This category contains 54 posts

Hello Markdown

published: draft title: “Hello Markdown” This Post Is Markdown You all love Markdown. So do I!!! IT ROCKS. It does many things well. Offline editing once required a standalone program in Windows. But now just use a text editor. Written with StackEdit. Upload There are some well known protocols for uploading Markdown to WordPress.

Tufts Democrats: What did you think?

The Tufts Democrats got an earful from me about how US foreign policy on cyberspace hasn’t advanced significantly in fifteen years. I complained that a whole lot of basic questions haven’t been settled, and drew on some key national documents to verify that is the case. They were more impressed with my rapid-fire interactive summaries … Continue reading

Whither Cyberspace?

I gave a talk this morning about cyberspace at the Fletcher Doctoral Conference 2011. It was a panel with renowned expert Greg Rattray (FF’98), Professor William Martel, and Col. Tom McCarthy (FF’12+). On one level, the topic was whether cyberspace is a domain and why. In another sense, it was a talk about why we’re … Continue reading

R resources for Tufts grad students

This is a quick post with links that I thought could be useful for a Tufts graduate student. What’s useful for one might be useful for others. Econometrics in R http://cran.r-project.org/web/views/Econometrics.html Graphical presentation of regression results http://tables2graphs.com/doku.php?id=04_regression_coefficients A good site for Stata users that want to learn R http://www.statmethods.net/ UCLA’s library for R beginners http://www.ats.ucla.edu/stat/r/Continue reading

One Question for Hank Greenberg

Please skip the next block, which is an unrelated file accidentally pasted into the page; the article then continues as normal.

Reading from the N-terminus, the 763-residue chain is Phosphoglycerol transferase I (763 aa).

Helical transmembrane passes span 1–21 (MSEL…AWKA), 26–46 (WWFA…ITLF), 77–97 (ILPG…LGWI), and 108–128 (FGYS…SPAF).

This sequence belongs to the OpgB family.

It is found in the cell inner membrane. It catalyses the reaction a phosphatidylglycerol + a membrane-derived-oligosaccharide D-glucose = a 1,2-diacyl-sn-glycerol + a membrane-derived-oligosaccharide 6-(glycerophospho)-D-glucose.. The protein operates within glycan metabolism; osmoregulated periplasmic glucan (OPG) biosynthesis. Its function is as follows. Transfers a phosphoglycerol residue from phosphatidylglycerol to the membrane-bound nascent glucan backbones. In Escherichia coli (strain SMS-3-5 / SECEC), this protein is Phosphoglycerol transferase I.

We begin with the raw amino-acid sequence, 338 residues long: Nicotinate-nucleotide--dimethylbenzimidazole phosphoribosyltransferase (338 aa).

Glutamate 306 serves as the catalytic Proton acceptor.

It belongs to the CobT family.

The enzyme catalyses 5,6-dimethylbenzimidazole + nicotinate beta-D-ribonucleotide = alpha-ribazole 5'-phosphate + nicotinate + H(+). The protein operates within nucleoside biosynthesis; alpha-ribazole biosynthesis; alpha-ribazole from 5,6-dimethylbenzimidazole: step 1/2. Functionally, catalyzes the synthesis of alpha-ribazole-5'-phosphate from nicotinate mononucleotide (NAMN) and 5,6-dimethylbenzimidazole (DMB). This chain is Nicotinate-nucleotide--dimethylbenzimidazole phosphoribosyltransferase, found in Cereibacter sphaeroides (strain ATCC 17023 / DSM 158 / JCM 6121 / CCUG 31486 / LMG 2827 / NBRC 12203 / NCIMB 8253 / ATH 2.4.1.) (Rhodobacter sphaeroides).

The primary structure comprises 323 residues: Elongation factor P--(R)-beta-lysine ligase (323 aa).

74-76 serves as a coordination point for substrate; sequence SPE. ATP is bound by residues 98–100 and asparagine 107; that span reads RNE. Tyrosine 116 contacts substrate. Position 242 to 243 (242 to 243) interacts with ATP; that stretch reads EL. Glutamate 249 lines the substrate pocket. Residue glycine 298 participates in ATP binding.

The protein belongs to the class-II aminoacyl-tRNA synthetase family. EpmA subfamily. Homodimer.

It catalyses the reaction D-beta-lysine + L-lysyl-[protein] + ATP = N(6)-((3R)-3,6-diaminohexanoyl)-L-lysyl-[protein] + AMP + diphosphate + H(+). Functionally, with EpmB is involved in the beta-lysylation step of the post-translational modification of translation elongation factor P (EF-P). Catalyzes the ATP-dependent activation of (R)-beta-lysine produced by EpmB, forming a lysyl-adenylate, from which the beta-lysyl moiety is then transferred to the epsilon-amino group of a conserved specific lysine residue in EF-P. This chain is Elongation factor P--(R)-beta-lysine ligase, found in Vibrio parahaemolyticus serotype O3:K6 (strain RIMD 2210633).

What would you ask Hank Greenberg if you were seated at his table at lunch? I’m attending a talk tomorrow at the Fletcher School. Please post questions for Greenberg in the comments.

Network mapping roundup

You’ve got a complex system that you would like to map. Where do you start? Of course the answer is, “Stop. Put down the pen. Ask yourself what the map must communicate.” But once you’ve got a clear idea about that, and therefore the data you need to gather, and the way you’d like to … Continue reading

Current events for Beth’s class

Beth Chalecki asked me to give a talk on cyber security for her course at Boston College. While I won’t post the slide deck here, I will compile a reading list on the blog. I’d like to note that the blogroll at right includes several of the big names in the field: Bruce Schneier, C. … Continue reading

Any way they wants to say it.

Thank you to John McWhorter for correcting my needlessly didactic campaign against the singular usage of the pronoun “they.” According to McWhorter: if a linguist ran an elementary school, they would chuck the principle that singular third person pronouns can only come in the varieties “he,” “she,” “he or she,” and such ugly postmodernisms as … Continue reading

Cyber Shield newest mixed metaphor

This is the latest example of what’s wrong the metaphor of cyberspace for information security. Cyberspace isn’t a space. Cyber attacks don’t involve thrown projectiles or spears. A shield won’t bat them down. The meat of the policy is buried: look how little attention is devoted to the five points in the last paragraph quoted … Continue reading

RESULTS gets the IMF wrong

RESULTS is promoting dangerous half-truths about the IMF, and diluting its core message in so doing. I continue to support the important work that RESULTS does to improve education, public health, and microfinance around the world. I continue to support its approach to advocacy, which uses outreach to journalists and constituent requests for specific legislative … Continue reading


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